Trade Union Ancestors: a short history of the shoemakers' union

Thomas Smith - General Secretary 1874-78.

National Union of Boot and Shoe Operatives

By the nineteenth century, a number of local or sectional unions had emerged in the shoemaking trade – typical of which were the Edinburgh Operative Cordwainers, formed in 1822, and the Amalgamated Journeymen Cloggers, dating from 1830.

But the most important of the early unions was the Amalgamated Cordwainers Association. Founded in 1840, its members were the skilled craftsmen responsible for making handstiched shoes and who looked down on the new mass-production techniques that emerged from the 1850s onwards.

As a result, the Association found it difficult to recruit the riveters and finishers who worked in the more down market parts of the industry, and vacillated between making efforts to recruit them (not least by changing the organisation's name to the Amalgamated Association of Boot and Shoemakers in 1873) and obstructing efforts to organise them.

This underlying hostility led in December 1873 to a split, when 25 representatives from branches as far afield as Glasgow, Newcastle, Chester, Bristol, Norwich, Leicester and Northampton met in Stafford to form the National Union of Boot and Shoe Rivetters and Finishers (NUBSRF).

The new union – whose members called themselves “The Sons of St Crispin” – soon had 4,000 members in 35 branches. By 1875 they were able to establish a funeral fund, and offer sick pay of 10 shillings a week. By 1887, membership had grown to just under 10,000, and continued rising rapidly until 1895, when progress was halted by a combination of factors, including rivalries between G E Green (formerly General Secretary of the Gneral Union of Clickers and Rough-stuff Cutters, which had merged with the NUBSRF in 1892) and William Inskip, the NUBSRF General Secretary, which culminated in Green leading the London clickers out of the union in 1898.

W B Hornidge - President 1893-99; General Secretary 1899-1908.

A further factor was the strike in 1897 for a minimum wage, a 54-hour week and constraint on the part of the employers in the employment of cheap child labour. The strike lasted for 34 weeks and resulted in the workers returning to work having achieved little. Following this defeat the membership of the union fell dramatically and did not recover the 1897 level of membership for more than a decade. With the industry heavily reliant on casual labour, it was difficult for the union to prevent employers undercutting rates.

By 1898, when it affiliated to the General Federation of Trade Unions, the union had changed its name to the National Union of Boot and Shoe Operatives (NUBSO). The fortunes of NUBSO waxed and waned through national and local disputes and agreements, but meanwhile the old cordwainers' body fell into decline. In 1916 the Amalgamated Association of Boot and Shoemakers approached NUBSO in search of a merger. Despite the misgivings of some at NUBSO, the larger union agreed to absorb its older but smaller sibling along with its £500 debts.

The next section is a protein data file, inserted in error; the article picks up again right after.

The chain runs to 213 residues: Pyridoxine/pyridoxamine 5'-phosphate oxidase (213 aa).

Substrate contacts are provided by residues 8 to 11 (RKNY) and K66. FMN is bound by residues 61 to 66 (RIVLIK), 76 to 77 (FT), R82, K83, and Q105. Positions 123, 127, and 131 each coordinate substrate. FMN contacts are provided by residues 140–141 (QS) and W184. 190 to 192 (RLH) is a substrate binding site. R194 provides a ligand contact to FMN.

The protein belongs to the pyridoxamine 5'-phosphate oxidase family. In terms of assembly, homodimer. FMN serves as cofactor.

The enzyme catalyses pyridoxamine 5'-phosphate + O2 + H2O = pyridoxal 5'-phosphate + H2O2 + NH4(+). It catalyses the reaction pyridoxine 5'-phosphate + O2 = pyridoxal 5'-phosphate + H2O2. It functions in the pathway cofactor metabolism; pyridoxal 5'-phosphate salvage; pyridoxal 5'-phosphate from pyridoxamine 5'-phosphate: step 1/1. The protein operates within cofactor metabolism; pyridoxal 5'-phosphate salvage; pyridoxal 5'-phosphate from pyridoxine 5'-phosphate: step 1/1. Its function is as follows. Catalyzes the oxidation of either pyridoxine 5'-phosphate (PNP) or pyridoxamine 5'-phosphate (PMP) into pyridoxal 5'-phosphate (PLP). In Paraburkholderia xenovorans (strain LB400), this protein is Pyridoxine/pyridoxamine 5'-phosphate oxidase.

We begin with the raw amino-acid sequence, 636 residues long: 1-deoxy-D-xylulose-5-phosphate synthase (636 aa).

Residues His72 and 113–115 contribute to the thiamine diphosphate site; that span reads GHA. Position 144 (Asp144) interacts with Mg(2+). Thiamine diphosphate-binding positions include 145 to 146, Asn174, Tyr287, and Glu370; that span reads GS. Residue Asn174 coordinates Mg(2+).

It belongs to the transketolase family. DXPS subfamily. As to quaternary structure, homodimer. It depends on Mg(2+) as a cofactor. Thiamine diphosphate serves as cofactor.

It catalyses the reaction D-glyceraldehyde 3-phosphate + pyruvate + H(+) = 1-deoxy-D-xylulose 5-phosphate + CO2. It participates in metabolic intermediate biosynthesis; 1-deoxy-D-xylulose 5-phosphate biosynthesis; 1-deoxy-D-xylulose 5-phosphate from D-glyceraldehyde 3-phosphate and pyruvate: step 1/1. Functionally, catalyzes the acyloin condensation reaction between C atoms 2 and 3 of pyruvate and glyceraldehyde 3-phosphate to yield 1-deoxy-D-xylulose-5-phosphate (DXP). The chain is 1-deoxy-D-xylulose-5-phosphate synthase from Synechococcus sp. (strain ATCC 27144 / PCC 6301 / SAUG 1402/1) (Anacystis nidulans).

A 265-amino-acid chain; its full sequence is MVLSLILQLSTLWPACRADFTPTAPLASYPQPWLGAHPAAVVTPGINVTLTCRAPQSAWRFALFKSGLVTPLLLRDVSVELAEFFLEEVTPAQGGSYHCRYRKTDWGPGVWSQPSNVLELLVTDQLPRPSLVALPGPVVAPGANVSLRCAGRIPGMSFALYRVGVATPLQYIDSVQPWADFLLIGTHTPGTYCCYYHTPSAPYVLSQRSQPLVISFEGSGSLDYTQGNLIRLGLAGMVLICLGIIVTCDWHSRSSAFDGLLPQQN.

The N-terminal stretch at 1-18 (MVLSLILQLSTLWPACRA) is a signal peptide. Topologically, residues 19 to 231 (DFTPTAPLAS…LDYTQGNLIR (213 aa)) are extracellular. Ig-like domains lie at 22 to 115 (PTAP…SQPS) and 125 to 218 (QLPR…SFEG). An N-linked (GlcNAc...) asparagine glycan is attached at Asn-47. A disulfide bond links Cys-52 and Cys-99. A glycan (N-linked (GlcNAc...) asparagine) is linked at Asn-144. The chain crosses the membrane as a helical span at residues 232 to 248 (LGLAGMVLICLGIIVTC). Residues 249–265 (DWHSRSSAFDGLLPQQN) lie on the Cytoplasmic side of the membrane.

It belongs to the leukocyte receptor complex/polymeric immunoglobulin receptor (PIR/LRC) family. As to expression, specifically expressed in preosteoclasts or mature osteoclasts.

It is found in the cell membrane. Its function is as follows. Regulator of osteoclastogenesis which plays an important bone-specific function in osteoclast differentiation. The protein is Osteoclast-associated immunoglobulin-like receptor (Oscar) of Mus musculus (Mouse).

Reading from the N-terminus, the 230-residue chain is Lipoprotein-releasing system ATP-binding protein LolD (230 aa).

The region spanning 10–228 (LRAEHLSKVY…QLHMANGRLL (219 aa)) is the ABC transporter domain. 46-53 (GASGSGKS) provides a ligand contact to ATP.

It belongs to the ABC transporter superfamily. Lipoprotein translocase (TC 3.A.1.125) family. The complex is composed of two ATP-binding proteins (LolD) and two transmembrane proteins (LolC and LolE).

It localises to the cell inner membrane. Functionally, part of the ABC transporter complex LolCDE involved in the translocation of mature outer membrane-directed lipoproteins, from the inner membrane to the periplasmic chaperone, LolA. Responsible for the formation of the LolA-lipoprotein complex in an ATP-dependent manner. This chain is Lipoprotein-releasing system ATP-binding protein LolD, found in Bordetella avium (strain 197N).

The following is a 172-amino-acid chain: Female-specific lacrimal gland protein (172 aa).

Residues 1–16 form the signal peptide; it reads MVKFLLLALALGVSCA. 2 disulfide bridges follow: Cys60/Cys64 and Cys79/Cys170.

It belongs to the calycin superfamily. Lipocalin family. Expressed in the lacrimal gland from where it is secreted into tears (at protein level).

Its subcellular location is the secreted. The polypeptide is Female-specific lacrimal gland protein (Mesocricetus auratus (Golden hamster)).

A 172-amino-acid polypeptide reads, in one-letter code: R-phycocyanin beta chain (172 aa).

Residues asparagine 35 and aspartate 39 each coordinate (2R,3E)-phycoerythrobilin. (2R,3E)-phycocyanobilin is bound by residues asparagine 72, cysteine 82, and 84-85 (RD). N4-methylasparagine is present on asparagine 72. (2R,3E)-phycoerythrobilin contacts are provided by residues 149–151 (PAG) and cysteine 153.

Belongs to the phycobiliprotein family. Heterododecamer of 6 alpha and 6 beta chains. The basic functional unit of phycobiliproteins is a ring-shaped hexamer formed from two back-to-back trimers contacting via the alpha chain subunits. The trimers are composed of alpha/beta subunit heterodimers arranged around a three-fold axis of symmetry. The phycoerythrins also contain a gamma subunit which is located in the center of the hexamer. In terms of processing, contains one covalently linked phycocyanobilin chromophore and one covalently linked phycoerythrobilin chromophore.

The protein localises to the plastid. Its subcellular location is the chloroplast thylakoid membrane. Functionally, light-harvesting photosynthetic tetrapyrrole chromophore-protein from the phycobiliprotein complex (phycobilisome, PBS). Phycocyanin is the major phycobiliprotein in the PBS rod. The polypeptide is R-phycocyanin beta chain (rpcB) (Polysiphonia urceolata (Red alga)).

The early half of the twentieth century was a good time for NUBSO. Between 1914 and 1918, membership rose from 49,000 to 83,000, and again to more than 100,000 by June 1920 (although these figures included men enlisted and conscripted into the armed forces who remained in benefit at the union's expense). Throughout the 1920s and 1930s, membership remained within a range of 77,000 to 80,000 at any one time. But the union was becoming better organised. The total number of full-time local officers rose from 42 in 1920 to 52 in 1934.

Things would take a turn for the worse in the second half of the century, as cheap imports all but destroyed the British shoemakeing industry. In 1971 NUBSO joined forces with the Amalgamated Society of Leather Workers, the National Union of Leather Workers and Allied Trades and the National Union of Glovers and Leather Workers to form the National Union of Footwear, Leather and Allied Trades. Following a further series of mergers, the union is now part of Community, which organises workers in fields as far apart as the clothing and steel industries.

Delegates to the first conference of the National Union of Boot and Shoe Operatives at Northampton in 1874. They are J Chapman (Hull), G Sedgwick (Birmingham), J W Gardner (Manchester), H Greenwood (Stafford), F Weare (Wolverhampton), H Clements (Walsall), J Tilley (Leicester), J Forbes (Dundee), J Bosworth (Ansty), N Coyne (Nottingham), J Irving (Arbroath), J Kelly (Dublin), A Clark (Leicester), J O'Hara (Glasgow), T Smith (Stafford), J Simmons (Leicester), M Leader (Leicester), W C France (Northampton), C Smith (Leicester), J Collins (Newcastle), J Breward (Newcastle), T Heron (Bristol).

General Secretaries and other officials of the National Union of Boot and Shoe Operatives
Name Office held
Alderman Thomas Smith OBE JP General Secretary, 1874-78
George Sedgwick JP General Secretary, 1878-86
Wm Inskip JP General Secretary, 1886-1899
W B Hornidge JP General President, 1893-1899; General Secretary 1899-1908
E L Poulton OBE JP General Secretary, 1908-30
Sir George Chester CBE FBSI General Secretary, 1930-49
Lionel Poole JP FBSI General Secretary, 1949-
Charles Freak TC General President, 1899-1910
T F Richards General President, 1910-29
W R Townley JP General President, 1930-38
Len Smith General President, 1938-44
J Crawford CBE General President, 1944-57
S A Robinson General President, 1957-
H C Attewell National Organiser, 1950-
P.Pinder National Organiser, 1946-

Sources and notes
Books
Historical Directory of Trade Unions, vol 3 , Arthur Marsh and Victoria Ryan (Gower, 1987).
A History of the National Union of Boot and Shoe Operatives 1874-1957, Alan Fox (Basil Blackwell, 1958).

Back to top

About Us | Site Map | Contact Us | ©2006 Trade Union Ancestors